Cholesterol plays an essential role in normal embryogenesis and perturbations in its de novo synthesis are responsible for organ malformations in the cholesterol biosynthesis defects. Ten distinct inherited disorders have been linked to different enzyme defects in the isoprenoid/cholesterol biosynthetic pathway: mevalonic aciduria, hyperimmunoglobulinemia syndrome, squalene synthase deficiency, lanosterol synthase deficiency, hydrops-ectopic calcification-moth-eaten (Greenberg) skeletal dysplasia, X-linked dominant chondrodysplasia punctata, congenital hemidysplasia with ichthyosiform erythroderma and limb defects syndrome, lathosterolosis, Smith-Lemli-Opitz syndrome and desmosterolosis. These Mendelian disorders are clinically heterogeneous with protean manifestations reflecting the important role of cholesterol, and its intermediary metabolites, in embryogenesis and development. Key clinical features commonly represented by the cholesterol biosynthesis defects include structural brain malformations, axial skeletal developmental anomalies and genital and cardiac malformations. The aetiology of the underlying pathophysiology is unclear and multifactorial but may be due to lowered cholesterol and/or the elevated, teratogenic levels of the intermediate sterol precursors. Herein, we will review clinical, biochemical and molecular aspects of the known human cholesterol biosynthesis defects.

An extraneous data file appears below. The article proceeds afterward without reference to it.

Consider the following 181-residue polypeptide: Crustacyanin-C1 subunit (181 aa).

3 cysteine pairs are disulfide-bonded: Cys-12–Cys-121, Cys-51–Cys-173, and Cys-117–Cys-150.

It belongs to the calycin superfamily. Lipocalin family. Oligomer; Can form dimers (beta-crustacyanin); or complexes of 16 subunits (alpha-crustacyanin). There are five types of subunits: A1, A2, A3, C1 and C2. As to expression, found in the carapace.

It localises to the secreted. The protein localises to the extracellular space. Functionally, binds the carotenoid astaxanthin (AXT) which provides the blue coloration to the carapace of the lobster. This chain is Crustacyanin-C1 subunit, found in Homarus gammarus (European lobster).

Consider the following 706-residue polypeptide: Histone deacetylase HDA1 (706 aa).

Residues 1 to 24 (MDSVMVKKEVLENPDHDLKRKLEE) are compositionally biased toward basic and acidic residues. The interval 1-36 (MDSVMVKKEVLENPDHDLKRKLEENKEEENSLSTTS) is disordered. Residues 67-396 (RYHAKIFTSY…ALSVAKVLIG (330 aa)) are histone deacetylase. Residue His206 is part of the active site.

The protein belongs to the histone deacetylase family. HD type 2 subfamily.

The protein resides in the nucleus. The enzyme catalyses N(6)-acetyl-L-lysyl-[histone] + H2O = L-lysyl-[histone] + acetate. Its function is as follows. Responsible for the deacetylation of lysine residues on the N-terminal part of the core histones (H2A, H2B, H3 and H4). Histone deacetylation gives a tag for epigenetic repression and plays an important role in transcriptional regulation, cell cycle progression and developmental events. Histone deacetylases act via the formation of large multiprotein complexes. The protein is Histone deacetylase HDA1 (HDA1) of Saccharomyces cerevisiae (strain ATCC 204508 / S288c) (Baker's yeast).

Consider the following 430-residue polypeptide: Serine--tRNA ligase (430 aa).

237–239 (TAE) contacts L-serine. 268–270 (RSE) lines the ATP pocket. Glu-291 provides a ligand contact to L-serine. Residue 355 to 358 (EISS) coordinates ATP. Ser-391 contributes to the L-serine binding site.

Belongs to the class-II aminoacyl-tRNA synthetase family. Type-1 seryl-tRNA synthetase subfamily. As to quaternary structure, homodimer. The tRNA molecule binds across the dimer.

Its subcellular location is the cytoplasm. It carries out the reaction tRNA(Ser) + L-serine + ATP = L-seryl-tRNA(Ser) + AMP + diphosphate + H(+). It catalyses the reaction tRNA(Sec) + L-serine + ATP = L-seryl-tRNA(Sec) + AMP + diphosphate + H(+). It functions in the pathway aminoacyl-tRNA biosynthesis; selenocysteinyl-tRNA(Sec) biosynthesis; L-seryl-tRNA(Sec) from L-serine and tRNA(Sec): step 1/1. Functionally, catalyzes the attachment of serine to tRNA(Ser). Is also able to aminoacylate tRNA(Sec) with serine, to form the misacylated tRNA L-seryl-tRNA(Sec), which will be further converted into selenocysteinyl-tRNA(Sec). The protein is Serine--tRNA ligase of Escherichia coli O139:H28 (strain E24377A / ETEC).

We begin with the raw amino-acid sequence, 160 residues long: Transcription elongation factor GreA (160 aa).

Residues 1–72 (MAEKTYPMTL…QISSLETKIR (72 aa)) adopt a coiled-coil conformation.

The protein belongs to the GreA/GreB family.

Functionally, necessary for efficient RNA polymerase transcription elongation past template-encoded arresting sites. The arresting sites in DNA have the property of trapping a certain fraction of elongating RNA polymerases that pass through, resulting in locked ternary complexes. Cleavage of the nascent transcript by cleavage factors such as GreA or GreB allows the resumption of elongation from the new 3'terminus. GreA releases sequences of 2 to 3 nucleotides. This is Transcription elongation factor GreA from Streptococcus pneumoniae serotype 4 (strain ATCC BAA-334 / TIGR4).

Part of the book: Apolipoproteins, Triglycerides and Cholesterol